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Fall Prevention Suspenders [Update 05/30 - Prototype & Feedback]

A pair of active suspenders that detects falls and contracts to counteract the falling.

Photo of Lucas Spreiter
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Who is your idea designed for and how does it enable older adults to live their best possible life by preventing falls?

Our solution is designed for seniors who have previously fallen. After falling, many of them are afraid to fall again. Therefore, individuals decrease their physical activity which increases their risk of falling; a vicious cycle. The fall prevention suspenders prevent falls actively and dispel the patients fear to fall. These suspenders are a perfect solution to break this cycle, create confidence and give seniors their independence back.


Our solution prevents falls by contraction of trouser suspenders. The suspenders are worn over the shoulders and fixed on the hips with a belt. Motors are integrated in the front and the back of the belt. If a person begins to fall, sensors located at the chest detect the fall and start a feedback control, which controls the motors to pull the suspenders in the front and the back. The user becomes stabilized and the fall can be prevented.  The powering battery is only used when a fall happens and therefore only needs to be charged after a prevented fall. 

The solution is lightweight and can easily be worn under a t-shirt or dress. Seniors do not want to show their need for a medical device, therefore the Prevenders are discreet and invisible. A visible sign of needing help, like a big red button for emergency calls, can be a trigger for seniors to reduce social interaction. Our invisible solution enables seniors, which have already fallen, to live their life as before, without the fear of falling and the social stigma of a visible supporting device. Furthermore, it offers maximum comfort and perfectly integrates into a person's life, since many already wear a belt or even suspenders.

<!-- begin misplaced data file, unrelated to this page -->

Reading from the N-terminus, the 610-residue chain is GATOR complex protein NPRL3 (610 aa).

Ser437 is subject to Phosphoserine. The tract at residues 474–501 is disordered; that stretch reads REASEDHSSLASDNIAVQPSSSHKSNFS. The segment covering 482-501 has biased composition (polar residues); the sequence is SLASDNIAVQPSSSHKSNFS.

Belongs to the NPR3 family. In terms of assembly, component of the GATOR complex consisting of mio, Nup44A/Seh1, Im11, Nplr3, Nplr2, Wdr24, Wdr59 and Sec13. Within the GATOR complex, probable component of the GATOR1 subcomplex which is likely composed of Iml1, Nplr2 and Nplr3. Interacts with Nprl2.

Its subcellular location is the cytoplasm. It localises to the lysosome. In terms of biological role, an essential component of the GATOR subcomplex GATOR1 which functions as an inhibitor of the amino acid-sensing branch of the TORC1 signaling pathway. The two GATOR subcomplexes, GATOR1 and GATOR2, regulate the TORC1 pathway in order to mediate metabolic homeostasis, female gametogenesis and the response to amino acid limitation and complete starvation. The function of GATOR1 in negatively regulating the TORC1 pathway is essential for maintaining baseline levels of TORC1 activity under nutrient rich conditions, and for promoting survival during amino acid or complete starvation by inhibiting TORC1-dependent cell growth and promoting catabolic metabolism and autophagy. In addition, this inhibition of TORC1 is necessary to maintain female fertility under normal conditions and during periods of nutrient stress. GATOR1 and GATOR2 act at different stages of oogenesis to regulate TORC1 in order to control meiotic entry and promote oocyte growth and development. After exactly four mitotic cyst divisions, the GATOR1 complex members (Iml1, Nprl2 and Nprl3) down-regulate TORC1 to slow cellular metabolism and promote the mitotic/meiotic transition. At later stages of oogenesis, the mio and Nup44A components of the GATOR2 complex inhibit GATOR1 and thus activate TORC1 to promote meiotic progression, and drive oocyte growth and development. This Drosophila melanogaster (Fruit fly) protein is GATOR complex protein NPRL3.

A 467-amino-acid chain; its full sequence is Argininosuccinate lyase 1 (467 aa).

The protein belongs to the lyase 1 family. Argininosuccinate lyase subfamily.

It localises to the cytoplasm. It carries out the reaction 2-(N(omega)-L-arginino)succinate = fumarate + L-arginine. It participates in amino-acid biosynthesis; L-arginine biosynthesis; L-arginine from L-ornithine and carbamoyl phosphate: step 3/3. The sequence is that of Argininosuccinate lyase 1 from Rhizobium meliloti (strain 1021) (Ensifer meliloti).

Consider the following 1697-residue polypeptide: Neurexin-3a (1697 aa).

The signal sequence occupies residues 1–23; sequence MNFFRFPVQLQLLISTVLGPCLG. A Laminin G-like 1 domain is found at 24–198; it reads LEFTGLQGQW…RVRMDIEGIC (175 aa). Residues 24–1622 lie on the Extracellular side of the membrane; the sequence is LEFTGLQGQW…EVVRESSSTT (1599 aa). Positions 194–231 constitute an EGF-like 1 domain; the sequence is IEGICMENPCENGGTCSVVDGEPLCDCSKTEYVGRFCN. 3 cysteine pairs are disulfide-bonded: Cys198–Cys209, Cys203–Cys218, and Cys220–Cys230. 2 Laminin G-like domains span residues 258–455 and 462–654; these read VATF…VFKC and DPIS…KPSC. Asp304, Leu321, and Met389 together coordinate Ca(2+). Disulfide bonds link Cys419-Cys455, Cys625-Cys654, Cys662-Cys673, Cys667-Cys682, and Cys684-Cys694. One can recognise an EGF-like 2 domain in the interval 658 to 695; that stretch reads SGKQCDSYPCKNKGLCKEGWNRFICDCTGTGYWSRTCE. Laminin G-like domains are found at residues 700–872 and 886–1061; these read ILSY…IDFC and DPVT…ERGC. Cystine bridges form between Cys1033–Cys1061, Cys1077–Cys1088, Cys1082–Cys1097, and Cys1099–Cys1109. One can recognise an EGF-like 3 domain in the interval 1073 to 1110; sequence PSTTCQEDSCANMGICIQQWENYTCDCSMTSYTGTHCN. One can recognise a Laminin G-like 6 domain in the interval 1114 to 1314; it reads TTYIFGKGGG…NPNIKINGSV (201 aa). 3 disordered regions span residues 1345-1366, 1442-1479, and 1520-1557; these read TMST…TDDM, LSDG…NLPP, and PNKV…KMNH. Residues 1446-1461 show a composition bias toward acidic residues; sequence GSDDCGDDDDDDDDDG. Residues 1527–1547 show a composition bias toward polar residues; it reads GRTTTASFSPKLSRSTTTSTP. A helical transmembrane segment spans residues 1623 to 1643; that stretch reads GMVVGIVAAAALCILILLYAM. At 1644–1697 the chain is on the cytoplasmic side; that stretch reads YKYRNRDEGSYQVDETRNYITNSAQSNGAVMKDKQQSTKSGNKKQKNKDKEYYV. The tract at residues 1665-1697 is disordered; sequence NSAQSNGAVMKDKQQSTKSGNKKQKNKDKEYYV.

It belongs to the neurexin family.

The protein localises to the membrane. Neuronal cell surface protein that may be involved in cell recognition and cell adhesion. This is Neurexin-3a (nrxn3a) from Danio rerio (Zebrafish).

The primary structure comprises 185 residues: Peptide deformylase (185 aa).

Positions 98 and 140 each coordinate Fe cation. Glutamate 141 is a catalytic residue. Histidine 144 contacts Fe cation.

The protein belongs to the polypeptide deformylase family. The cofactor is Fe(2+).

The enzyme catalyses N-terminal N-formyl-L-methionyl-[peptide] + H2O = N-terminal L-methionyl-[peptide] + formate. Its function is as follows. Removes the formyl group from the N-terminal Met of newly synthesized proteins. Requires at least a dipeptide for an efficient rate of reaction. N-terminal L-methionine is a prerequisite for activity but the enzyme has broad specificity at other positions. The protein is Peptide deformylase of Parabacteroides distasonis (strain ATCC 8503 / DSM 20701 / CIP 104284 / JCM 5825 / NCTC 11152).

Due to the use of cheap components (suspender belts, small motors) the solution comes with a low price tag. 

Overall, our solution prevents falls by an active mechanism of pulling suspenders and stabilizing the upper body of seniors. It offers maximum comfort through invisibility and integration in an everyday object. No special training or knowledge is required. 

User Story

Market and Competition

Our solution is made especially for seniors living on their own who have previously fallen and are afraid of falling again. Currently, there are 2.6 million seniors in need of care in Germany and this number is expected to rise up to 3.4 million in 2050. While the number of seniors in need rises, the number of nursing staff stays the same. Due to high demand of patient care, there is an increasing need for technology that supports seniors to prolong their independence. A lot of companies already offer solutions for seniors to wear and call for help when they're in need, e.g. SOS buttons. However, there currently isn't any technical solution to actually prevent falls. The only solutions on market are physical training for seniors to help reduce the risk to fall. There are not currently wearable devices that work day to day.

Team & Current Work

Our team consists of a mechatronics engineer, a electronics engineer, and a designer. We have been working on falling detection hardware for seniors for over 2 years and are highly motivated to finally prevent falls at all. We are currently building our first working prototype as a proof of concept and intend to test this on seniors by the end of 2017.

Progression of the Idea:


05/30 - Prototype testing

We attached a small motor of an RC-car to the prototype, which is supposed to pull the belts and therefore create forces to stop people from falling. However, the motor was too weak to show any effect on the wearer of the belt. Having a second person to pull on the belts, showed that the belts are able to put forces on the body to put someone in an upright position. To do so a very strong electric motor needs to be used.